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#ENGAGE2013

Last week I had the opportunity to attend the Engage NYC 2013 event held by Social Bakers. It was a huge breath of fresh air to discover that the speakers were covering fresh topics and not droning on about the same old, “be present, listen and engage.” Here are the highlights of the BIG ideas presented at this stellar event.

Build social into your business

Many of the speakers touched on a common theme: In the next few years, social media is going to be built into the cloth of many businesses. This means not just using it as a marketing tool but for internal communications as well. It also means letting other departments learn from insights discovered through using social media.

Katy Phillips of American Airlines shared the company’s success after its recent rebrand. It was able to bring its online presence from 8 hours to 24 hours a day in just 2 years, and have focused energy on bringing down response time. Similarly, Yossi Erdman from Appliances Online shared how his company has integrating social media into the brand’s website, which now shows Facebook comments about products directly on the site. The social team also shares responsibility with the customer service department, allowing that team to handle customer care on social media. It seems many companies are striving to decentralize social media and let all departments have a part in building and maintaining online presence.

Use social leverage

Social media provides a lot of opportunity to impact customers. However, only those brands that can truly embrace consumer content and take action on it will make that impact with their audiences. That’s just what

Jeremie Moritz and Pernod Ricard did. Pernod Ricard has what it calls “passion brands” (brand that people feel passionately about) and it uses only a conversational tone with its customers. “It’s better to have 6,000 meaningful conversations than 6,000,000 fans,” Moritz said. All of Pernod Ricard’s brands talk with their customers and stay as far away from corporate speak as much as possible. Some of their brands have even been known to go out of their way to gift their fans out of the blue. That’s how passionate they are about their customers. In return, their customers have been devoted and loyal. This is the leverage brands can get from social media.

Lock down and move forward

Avoiding a PR disaster is always at the back of any marketer’s mind. But social media is a public place and anyone can have a voice. So when Sam Wilson and her team at Woolworths had a political spat take place on one of their posts, they had a difficult decision to make. Falling back on their social media guidelines, they decided to shut down the brand’s Facebook page to let things simmer down. After a week they opened the page again and started where they left off. While there was still some backlash, it was manageable and addressed appropriately. This was a risky move, but one that may have saved the brand. Rather than let it be tarnished by the forum of opposing ideas, the Woolworths team protected the brand and let the storm pass. Karen Le and her team at Telstra achieved a similar feat with social media. Telstra was suffering from negative brand sentiment. But by internalizing social media, integrating it into the website, and being conversational with its customers, it has been able to improve sentiment and turn the brand around.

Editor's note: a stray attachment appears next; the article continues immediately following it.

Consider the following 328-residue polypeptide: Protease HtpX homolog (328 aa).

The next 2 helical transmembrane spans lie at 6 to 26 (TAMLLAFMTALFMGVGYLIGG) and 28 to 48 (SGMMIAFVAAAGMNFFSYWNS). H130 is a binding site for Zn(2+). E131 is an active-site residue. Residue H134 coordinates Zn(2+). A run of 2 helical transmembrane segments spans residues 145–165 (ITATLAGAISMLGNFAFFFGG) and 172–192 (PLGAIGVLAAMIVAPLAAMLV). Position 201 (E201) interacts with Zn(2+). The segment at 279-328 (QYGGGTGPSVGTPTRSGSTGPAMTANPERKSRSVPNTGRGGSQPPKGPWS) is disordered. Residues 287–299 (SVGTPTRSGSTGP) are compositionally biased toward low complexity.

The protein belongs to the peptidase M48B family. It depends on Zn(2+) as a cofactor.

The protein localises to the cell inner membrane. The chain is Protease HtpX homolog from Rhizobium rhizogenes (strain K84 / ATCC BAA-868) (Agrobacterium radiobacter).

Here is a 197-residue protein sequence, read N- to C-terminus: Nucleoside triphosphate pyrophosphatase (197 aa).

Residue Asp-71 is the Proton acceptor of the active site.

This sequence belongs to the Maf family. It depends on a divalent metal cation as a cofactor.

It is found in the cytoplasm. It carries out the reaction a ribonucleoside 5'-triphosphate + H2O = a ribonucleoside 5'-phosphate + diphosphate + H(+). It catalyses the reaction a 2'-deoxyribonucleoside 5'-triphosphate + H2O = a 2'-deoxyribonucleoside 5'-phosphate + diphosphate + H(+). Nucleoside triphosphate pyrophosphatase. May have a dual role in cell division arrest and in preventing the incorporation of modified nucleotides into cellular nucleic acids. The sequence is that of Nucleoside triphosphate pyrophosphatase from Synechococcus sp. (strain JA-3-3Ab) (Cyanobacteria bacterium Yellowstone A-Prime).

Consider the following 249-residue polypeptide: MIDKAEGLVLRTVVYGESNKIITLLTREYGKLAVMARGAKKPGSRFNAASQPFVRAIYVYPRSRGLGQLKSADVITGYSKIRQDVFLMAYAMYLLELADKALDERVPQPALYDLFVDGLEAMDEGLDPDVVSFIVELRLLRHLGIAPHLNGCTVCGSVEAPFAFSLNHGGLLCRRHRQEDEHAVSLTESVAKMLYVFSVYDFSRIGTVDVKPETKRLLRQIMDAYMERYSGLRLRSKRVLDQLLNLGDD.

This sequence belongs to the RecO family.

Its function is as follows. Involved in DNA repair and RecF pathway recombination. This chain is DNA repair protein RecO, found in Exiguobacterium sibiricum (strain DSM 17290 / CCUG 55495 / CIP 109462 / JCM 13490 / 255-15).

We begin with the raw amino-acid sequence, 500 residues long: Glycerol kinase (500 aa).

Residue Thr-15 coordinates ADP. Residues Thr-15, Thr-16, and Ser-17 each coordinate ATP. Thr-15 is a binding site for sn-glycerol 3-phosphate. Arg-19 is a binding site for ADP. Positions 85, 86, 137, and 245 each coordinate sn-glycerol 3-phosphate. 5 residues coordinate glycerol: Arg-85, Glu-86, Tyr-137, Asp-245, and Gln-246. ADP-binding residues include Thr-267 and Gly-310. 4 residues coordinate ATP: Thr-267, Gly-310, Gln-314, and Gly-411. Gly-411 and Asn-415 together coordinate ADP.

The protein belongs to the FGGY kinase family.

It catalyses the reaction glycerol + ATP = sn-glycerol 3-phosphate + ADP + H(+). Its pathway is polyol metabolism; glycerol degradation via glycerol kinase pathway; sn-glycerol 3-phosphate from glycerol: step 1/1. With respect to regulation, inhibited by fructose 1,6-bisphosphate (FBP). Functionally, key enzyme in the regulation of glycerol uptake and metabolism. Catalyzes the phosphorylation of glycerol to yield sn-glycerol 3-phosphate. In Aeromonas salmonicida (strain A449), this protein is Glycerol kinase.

Connecting social to business goals

This is probably the most important lesson from the conference and one that I’m glad to see big companies trying to do – and implementing – successfully. Susan Etlinger from Altimeter provided some examples of companies using social media in different departments and focusing on tracking metrics across the organization. She shared a great anecdote about Parasole Steakhouses using social data from Yelp to identify a meat supplier that had pulled a bait-and-switch. Bad reviews from social tipped off the company, who then realized the locations with bad reviews all had one thing in common: the supplier. Stephanie Rodriguez, from Mighty Media Group, also came to the stage with a full deck. She shared the story of her “4 Aces” (Context, Mobility, Smarter Data, and Creativity) and how they play a role in driving business forward. To paraphrase, a strong strategy is lead with metrics (smarter data) tied to business goals. Understanding who and when (context) and understanding that social is international and mobile (mobility) can lead to great content that drives the business (creativity). Ultimately, she says, “creativity trumps technology.” No matter the platform, to really make an impact you have to be creative.

This conference was a great change to the typical forums in both style and substance. It is truly inspiring to see companies and agencies finally expressing their challenges, successes and failures publicly. This event was a blast and you can read the storify here.

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